Multitasking in the Kitchen: Chicken Stock for Breakfast?

Farmer Bob's chicken stock is ready for the stove. Photo by Sue Frause.

As much as I enjoy the times when I travel and roam, I love weekends at home. And no surprise that Saturdays and Sundays are my favorite days of the week. Maybe because Farmer Bob is always cookin' up something yummy, and I never know what to expect from one meal to the next. 

Unlike me, Bob is great at multi-tasking in the kitchen. If I'm baking (which I did last week, Snickerdoodles, oh so good!), that's all I'm doing. But Saturday morning was a perfect example of Bob doing more than one task at once. Not only was he preparing a yummy breakfast, including his Foolproof Soft-Cooked Eggs via Cooks Illustrated, he was cleaning out the fridge and freezer. 

And no, he wasn't dumping all the sad, limp veggies into the chicken bucket that's housed under our sink (we're on a septic system and don't have a garbage disposal, so our hens benefit from all the leftovers). He was chopping and throwing everything into a pot. The result is a wonderful chicken stock. 

Farmer Bob's Chicken Stock


Chicken backs and chicken parts
Sea Salt and Pepper Corns

1. Use the chicken backs and unused chicken parts that have been in your freezer. They're just taking up room, and you probably won't be making a meal out of them anytime soon. 

2. Use celery stalks and carrots that have been sitting in your veggie bin far too long, they're perfect for stock. You'll also need a large onion, so use that lonely half onion in the drawer as well as those tired scallions.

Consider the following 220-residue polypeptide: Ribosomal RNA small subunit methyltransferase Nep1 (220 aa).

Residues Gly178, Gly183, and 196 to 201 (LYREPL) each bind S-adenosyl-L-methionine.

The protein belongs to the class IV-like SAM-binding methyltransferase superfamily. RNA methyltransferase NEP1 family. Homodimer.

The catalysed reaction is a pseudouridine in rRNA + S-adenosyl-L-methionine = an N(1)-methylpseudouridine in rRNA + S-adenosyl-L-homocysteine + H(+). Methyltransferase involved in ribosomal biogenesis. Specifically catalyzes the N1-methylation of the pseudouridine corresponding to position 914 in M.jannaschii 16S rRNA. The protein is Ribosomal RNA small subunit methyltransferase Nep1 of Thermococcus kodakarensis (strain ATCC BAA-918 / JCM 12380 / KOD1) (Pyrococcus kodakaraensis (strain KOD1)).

3. Put the chicken backs and parts into a large stock pot. Cut up the rest of the veggies into large chunks (don't worry about the size). If you have other veggies like mushrooms or beans, toss those in. I haven't tried using lettuce yet, but who knows? It may work too, I need to read up on that. 

4. Add water to the pot (I use an 8-qt. stock pot). Fill the pot half full with the chicken parts and veggies, and then fill with water to a couple of inches from the top. Add sea salt and pepper corns to taste, usually a tablespoon of each.

5. Place pot on burner and bring to a near boil, but DO NOT BOIL. Turn burner down to simmer and let cook on low heat for 3-4 hours. This gets all the good stuff out of the meat and veggies. Stir occasionally. When done, take pot off stove and let cool a bit. Strain chicken and veggies from the stock, and use the chicken meat for something else if you wish. Cover stock pot and put in refrigerator overnight to let any grease float to the top and harden. Scrape the fat off the top and your stock is ready to use; it will keep up to a week or so in the fridge. I usually keep out what I'm going to use during the week and then freeze the rest in plastic containers.

6. That's it. Have fun!

Farmer Bob's Foolproof Soft-Cooked Eggs. Photo by Sue Frause.


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